Unity in diversity: a different model of church
We believe that God is calling us to be a healing, serving, international, Christ-centred community; maintaining unity, valuing diversity, and growing in maturity in Christ. (WRBC vision statement).
I remember interviewing the Associate Pastor of Windsor Road Baptist Church (WRBC) in Red Hill, Brisbane as part of the assessment for a post graduate subject I was taking at Maylon College QLD. The task was to find a congregation that represented the type of church (location, style) at which I would like to serve, then to interview the Pastor with the aim to gain a greater understanding of that type of church. Little did I realise that my essay for that subject would be passed on to the call committee at WRBC, or that as a consequence I would have the privilege of filling the Senior Pastor position. This article comes by way of a reflection on the vision and values of WRBC, after serving the community for 12 years.
I’ve included the vision statement that was adopted by the church in 2002 after I had invested considerable time talking with many members – a number of whom had been attending WRBC for over 50 years! The values incorporated in the vision statement were deeply embedded in the believing community and my task, along with the leadership and focus groups, was to clarify and incorporate them in a succinct vision statement.
My journey into pastoral ministry was an unusual one. My undergraduate training was in Agricultural Science. I had worked in Aid and Development in Pakistan and Indonesia which gave me cross-cultural experience as well as a concern for social justice. Juanita and I, and our growing family, also lived and worked in country NSW for a period of time; first in agronomy and then in Christian camping and discipleship ministry to young adults across the Riverina area. From here we were led into pastoral ministry. I have served on the pastoral team of a large regional church (Townsville Baptist) and also a growing suburban church (South Pine Community Church) in Brisbane before moving to the inner urban Windsor Road Baptist Church.
My philosophy of ministry has been shaped by my life and ministry experience but also my theological reflection. My studies in Mission (Cross-cultural Communication Cultural Anthropology) and cross-cultural experience have highlighted for me the importance of understanding context. A priority for me, and the believers that call WRBC home, is to understand the geographic, demographic and cultural context in which God has placed this group of believers and to reflect this diversity in the believing community. Studying and reflecting on the nature of the church as described by the apostle Paul in Ephesians has led me to a number of strong theological convictions.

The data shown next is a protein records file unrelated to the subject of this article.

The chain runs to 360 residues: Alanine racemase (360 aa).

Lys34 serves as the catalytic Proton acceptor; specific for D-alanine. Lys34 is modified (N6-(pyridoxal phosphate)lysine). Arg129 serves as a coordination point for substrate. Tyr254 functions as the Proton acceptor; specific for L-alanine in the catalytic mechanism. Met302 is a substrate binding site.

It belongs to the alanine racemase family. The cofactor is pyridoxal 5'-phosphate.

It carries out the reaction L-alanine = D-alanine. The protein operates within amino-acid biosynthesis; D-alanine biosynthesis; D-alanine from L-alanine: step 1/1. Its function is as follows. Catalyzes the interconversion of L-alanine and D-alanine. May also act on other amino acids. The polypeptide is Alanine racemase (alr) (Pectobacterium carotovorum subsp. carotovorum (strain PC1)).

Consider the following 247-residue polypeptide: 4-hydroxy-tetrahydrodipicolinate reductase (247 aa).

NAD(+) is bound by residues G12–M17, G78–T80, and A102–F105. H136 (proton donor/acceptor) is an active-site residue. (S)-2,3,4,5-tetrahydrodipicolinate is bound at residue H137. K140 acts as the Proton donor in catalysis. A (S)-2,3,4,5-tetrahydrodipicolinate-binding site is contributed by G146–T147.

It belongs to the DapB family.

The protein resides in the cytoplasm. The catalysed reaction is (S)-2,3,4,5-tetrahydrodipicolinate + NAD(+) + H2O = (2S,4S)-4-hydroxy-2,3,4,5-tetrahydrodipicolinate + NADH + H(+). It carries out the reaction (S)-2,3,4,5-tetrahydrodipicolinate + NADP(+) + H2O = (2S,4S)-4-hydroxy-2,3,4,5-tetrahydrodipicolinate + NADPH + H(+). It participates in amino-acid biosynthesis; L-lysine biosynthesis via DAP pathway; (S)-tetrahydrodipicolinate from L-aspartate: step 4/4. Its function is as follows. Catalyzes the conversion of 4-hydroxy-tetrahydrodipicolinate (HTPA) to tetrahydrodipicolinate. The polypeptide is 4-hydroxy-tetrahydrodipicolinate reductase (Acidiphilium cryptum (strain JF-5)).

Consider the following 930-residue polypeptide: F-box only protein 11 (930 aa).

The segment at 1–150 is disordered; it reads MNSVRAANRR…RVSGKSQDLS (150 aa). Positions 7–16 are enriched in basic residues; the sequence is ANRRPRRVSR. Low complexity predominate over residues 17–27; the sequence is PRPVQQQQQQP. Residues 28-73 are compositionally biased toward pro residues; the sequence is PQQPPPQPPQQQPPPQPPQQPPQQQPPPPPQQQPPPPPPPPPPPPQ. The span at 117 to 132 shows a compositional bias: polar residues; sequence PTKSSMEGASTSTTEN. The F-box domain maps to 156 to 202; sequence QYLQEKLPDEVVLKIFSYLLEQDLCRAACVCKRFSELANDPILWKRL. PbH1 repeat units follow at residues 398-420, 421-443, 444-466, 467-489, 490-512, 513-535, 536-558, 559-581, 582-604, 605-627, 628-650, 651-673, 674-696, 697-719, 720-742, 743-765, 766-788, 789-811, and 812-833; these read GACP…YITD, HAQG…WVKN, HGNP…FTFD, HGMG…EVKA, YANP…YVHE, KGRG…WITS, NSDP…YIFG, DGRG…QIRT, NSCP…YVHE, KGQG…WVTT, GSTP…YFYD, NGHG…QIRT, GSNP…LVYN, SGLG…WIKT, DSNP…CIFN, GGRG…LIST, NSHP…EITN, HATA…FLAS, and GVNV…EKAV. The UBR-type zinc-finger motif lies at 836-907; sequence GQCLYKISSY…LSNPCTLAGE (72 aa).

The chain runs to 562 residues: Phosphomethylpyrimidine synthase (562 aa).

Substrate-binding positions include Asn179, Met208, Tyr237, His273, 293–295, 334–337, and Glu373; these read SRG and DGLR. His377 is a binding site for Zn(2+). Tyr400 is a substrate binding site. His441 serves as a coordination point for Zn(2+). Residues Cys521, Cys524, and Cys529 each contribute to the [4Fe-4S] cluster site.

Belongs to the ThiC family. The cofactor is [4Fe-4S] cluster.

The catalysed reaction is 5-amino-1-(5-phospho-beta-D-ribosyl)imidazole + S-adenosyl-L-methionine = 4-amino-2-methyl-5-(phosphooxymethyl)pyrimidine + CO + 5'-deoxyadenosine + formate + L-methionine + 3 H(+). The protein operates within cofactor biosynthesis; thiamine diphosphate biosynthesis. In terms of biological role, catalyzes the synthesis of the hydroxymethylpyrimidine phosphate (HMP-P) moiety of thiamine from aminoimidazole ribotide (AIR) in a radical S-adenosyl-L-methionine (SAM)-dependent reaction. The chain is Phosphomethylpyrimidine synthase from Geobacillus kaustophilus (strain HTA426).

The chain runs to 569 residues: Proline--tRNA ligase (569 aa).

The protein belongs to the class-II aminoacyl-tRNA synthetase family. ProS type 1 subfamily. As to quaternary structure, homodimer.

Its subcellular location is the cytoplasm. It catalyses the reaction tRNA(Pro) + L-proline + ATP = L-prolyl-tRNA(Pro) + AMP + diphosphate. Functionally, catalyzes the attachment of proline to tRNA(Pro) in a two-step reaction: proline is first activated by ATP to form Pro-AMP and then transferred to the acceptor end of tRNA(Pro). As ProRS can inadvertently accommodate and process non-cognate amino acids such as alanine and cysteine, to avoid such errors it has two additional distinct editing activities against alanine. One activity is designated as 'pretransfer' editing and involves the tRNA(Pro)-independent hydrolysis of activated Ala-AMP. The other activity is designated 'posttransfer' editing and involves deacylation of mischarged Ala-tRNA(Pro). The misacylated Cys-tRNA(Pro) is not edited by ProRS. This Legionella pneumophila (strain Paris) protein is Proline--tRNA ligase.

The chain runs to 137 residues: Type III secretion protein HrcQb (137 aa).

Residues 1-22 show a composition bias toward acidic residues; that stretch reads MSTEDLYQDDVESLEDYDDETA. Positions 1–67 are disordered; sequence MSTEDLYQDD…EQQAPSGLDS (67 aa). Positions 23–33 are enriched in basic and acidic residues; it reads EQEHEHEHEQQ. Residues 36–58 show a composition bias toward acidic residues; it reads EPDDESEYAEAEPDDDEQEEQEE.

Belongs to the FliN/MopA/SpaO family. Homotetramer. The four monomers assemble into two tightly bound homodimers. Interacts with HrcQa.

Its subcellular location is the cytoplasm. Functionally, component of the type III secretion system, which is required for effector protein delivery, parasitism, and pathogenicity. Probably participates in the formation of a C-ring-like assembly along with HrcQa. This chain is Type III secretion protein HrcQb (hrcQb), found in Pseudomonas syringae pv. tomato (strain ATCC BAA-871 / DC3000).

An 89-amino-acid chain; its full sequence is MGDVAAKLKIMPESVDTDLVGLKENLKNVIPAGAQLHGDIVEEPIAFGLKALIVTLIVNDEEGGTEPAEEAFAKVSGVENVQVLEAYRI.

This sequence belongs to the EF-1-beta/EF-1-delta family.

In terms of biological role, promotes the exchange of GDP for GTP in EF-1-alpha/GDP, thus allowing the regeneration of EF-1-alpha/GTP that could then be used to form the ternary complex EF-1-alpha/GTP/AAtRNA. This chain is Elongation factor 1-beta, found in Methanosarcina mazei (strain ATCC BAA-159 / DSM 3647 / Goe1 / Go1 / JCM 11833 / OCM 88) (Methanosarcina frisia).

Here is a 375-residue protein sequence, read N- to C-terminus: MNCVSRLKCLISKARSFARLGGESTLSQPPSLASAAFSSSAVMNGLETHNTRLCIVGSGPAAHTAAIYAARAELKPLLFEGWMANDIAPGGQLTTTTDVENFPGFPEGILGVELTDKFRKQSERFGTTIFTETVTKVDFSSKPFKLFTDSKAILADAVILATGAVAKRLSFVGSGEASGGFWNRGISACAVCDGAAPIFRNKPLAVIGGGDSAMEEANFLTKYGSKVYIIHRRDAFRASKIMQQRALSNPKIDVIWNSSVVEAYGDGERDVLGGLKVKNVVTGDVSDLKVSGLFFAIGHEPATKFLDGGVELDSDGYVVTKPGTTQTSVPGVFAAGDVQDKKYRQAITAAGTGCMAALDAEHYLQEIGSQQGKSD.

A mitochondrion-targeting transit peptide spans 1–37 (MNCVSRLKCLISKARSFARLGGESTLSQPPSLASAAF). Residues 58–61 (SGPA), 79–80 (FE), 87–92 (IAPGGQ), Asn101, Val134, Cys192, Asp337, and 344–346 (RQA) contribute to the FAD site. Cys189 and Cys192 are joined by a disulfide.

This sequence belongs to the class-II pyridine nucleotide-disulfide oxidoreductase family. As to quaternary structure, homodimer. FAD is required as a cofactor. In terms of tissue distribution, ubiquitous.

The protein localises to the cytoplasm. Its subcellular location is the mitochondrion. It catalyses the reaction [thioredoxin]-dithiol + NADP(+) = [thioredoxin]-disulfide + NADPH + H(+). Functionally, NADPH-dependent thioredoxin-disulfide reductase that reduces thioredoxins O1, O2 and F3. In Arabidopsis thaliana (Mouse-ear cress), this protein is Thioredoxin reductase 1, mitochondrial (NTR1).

In Ephesians, Paul goes to great lengths to explain that through Christ’s death on the cross the dividing wall of hostility between Jews and Gentiles has been broken down. Now, Jews and Gentiles together are united in the body of Christ – the church. The church therefore should represent visibly this unity in diversity.
As Paul says, “And this is God’s plan: Both Gentiles and Jews who believe the Good News share equally in the riches inherited by God’s children. Both are part of the same body, and both enjoy the promise of blessings because they belong to Christ Jesus.” – Ephesians 3:6 NLT
It is also worth noting that following this, in Ephesians Chapter 4, Paul highlights the diversity of gifts given to the church by the ascended Christ, along with the essential unity of the body of Christ. He speaks of maturity in a corporate sense. In this individualistic society we often overlook the corporate nature of maturity. Paul states that “we will no longer be immature like children. We won’t be tossed and blown about by every wind of new teaching. We will not be influenced when people try to trick us with lies so clever they sound like the truth. 15 Instead, we will speak the truth in love, growing in every way more and more like Christ, who is the head of his body, the church. 16 He makes the whole body fit together perfectly. As each part does its own special work, it helps the other parts grow, so that the whole body is healthy and growing and full of love.” – Ephesians 4:14-16 NLT